Tuesday, 24 May 2016

Musings on Flight Arrows

Boring post alert!
I've been asking for opinions on flight arrows and one suggestion was to select the spine by getting 'em to fly straight without flights. That's fair enough, so why do we need flights at all?... well the back end may well waggle in flight or move round in a circle, I've seen it with an arrow with wet flights the point went straight and the nock was describing a 3 inch circle!
The flights will also damp down the vibration/oscillation of the arrow caused by it flexing round the bow. This begs the question, how long does the vibration last?
So, I took one of the shafts I'm using and clamped one end in the vice, I pulled the free end out by one inch (a reasonable deflection) and let go... blimey the damn thing was vibrating significantly for at least 4 seconds! Well even at at 150fps it would still be vibrating after travelling 200 yards!
Ok there are loads of errors and approximations there:-
1. The mode of vibration is more likely to be with either end stationary (nodes) and the middle moving (anti-node), rather than the one end fixed (node) and the end an anti-node.
2.The deflection would probably be less.

So lets assume the oscillation dies down twice as quick and was half as big, so we'll divide the time by 4. That still gives 1 second which is 150 feet or 30 yards as we sometimes call it.
That pretty much ties in with the sort of waggle you can sometimes see.
Ha! Just found a better test. I tried to hold the ends and twang the middle but it wasn't really feasible... but clamping the middle and twanging both ends simultaneously produces the same result from a topological view point! Yes the vibration dies down quicker, but does go on for about a second... there, I'm not as daft as I look! :-)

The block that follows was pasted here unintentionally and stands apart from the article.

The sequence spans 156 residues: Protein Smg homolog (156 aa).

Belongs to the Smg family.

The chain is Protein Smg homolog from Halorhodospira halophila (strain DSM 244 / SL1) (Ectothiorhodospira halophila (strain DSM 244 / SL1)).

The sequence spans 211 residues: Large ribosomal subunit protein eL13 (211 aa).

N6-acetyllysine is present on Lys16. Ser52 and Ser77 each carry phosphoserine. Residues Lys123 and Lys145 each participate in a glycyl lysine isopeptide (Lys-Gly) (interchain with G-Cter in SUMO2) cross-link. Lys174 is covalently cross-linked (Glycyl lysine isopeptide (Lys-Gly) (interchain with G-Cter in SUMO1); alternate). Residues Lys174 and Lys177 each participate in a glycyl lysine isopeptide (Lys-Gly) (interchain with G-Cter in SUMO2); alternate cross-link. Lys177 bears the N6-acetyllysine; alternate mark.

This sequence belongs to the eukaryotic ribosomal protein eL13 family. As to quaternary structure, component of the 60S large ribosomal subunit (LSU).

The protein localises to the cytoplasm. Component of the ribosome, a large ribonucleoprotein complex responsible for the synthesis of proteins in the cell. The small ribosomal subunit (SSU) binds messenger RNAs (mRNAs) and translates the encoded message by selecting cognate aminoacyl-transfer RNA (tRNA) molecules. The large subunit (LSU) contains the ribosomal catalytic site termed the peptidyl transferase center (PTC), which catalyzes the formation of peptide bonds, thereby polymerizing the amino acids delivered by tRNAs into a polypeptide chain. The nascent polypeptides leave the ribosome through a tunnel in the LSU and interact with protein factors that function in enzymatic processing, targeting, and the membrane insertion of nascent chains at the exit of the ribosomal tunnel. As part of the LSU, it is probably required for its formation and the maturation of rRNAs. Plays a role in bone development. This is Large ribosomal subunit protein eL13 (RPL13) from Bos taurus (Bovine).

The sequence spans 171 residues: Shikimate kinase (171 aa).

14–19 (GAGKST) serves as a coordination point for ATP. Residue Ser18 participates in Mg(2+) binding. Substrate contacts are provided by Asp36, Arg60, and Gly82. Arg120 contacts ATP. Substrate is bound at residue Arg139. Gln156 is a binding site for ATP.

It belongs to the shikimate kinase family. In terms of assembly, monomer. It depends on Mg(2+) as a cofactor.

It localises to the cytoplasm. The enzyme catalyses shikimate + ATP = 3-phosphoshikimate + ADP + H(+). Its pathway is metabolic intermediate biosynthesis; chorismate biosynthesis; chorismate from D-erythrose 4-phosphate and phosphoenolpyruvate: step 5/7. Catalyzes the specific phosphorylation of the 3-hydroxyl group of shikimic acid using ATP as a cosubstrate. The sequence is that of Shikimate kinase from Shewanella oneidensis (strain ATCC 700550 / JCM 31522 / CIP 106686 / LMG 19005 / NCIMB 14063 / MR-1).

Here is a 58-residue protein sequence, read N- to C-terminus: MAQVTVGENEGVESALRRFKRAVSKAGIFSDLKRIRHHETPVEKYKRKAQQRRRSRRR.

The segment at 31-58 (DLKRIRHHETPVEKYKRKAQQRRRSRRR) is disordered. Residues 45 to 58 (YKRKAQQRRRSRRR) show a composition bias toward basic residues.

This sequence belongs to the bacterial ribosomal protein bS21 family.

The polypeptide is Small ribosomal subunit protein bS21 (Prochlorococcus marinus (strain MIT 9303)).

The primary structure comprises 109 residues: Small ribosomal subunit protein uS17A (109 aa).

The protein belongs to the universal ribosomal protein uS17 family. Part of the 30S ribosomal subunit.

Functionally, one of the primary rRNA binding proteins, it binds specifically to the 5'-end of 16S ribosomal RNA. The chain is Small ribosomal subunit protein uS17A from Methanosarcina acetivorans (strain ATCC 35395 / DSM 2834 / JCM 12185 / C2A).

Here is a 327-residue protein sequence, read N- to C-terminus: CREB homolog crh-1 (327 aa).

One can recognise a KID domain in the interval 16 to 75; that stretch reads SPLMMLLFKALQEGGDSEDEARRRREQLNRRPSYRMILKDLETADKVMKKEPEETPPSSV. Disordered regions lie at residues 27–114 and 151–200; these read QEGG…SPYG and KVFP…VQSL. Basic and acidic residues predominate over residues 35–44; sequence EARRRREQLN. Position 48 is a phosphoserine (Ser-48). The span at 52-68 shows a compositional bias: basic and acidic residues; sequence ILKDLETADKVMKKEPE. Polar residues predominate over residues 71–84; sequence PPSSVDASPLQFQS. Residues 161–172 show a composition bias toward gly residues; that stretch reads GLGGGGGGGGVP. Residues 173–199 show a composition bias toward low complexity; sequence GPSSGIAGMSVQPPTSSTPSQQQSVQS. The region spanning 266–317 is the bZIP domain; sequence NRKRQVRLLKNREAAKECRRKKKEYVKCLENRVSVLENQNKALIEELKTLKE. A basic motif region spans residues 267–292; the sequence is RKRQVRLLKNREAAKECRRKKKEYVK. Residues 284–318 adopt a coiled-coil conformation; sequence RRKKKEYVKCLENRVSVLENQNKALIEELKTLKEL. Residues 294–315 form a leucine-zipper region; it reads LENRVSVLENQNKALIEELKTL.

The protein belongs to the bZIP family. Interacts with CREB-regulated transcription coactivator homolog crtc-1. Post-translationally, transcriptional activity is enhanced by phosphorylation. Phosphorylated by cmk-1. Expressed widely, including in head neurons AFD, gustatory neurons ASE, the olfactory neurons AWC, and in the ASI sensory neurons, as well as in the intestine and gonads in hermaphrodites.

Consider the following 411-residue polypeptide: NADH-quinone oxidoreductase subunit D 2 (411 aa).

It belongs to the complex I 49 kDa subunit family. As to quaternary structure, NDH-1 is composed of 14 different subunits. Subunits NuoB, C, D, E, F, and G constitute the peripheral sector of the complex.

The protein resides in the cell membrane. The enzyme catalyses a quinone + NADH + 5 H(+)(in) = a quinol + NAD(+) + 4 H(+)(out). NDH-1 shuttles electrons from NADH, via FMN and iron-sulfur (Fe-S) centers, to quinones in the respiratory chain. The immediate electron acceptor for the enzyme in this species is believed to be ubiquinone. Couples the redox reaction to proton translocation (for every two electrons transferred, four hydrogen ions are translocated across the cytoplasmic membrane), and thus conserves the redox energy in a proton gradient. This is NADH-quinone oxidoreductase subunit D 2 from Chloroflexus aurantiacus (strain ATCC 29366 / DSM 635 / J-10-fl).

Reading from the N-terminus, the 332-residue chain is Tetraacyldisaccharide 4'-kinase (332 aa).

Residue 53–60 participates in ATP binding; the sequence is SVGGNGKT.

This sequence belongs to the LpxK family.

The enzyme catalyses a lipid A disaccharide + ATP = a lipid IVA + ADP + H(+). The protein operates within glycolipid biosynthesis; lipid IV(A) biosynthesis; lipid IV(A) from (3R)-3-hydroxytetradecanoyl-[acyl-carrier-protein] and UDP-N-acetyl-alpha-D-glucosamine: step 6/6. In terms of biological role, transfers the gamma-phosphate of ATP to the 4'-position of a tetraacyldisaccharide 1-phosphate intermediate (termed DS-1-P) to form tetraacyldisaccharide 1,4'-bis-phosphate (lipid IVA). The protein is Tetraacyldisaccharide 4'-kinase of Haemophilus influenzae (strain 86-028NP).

Ah, but the fletchings aren't at the anti node, so they won't be damping out the movement, Hmmm I'm more confused than when I started. maybe I should try having fletchings in the middle of the arrow too? just kidding... or am I?

I'm not suggesting that this is by any means a good mathematical model, but maybe it's indicative of the usefulness of the fletchings. It's a trade off between stabilising the arrow rapidly and increased drag for the rest of the flight.
I'm pretty sure that actual testing is the only way to optimise the arrow to the bow, no way you can buy an "off the shelf" flight arrow.


  1. The nodes of the fundamental oscillation of a free bar are about 22.4 percent in from the sides. the antinode is at the center. The way you mounted it is more like a calimba tine.

    If you hold an arrow between thumb and index and strike it with a nuckle, listen to the sound. let the arrow slide down slowly, keep knocking, and find the spot where the sound is clear and full. There's the node. You can probably hear the frequency of the vibration.
    I do vise bows at the handle and check the pitch of the limbs rising as I work down the tips. The higher they ring, the faster the bow. I'm not sure how far that is gerealizable and what it means in respect to arrows, though...
    Back to topic: I'm quite sure that arrows swing all during the flight, I actually think I can see it quite clearly. You could try to put the fletching at the rear node of the arrows oscillation. That should least interfere with ist flight and still act as a brake, should the shaft turn sideways.

  2. Thanks, interesting stuff :)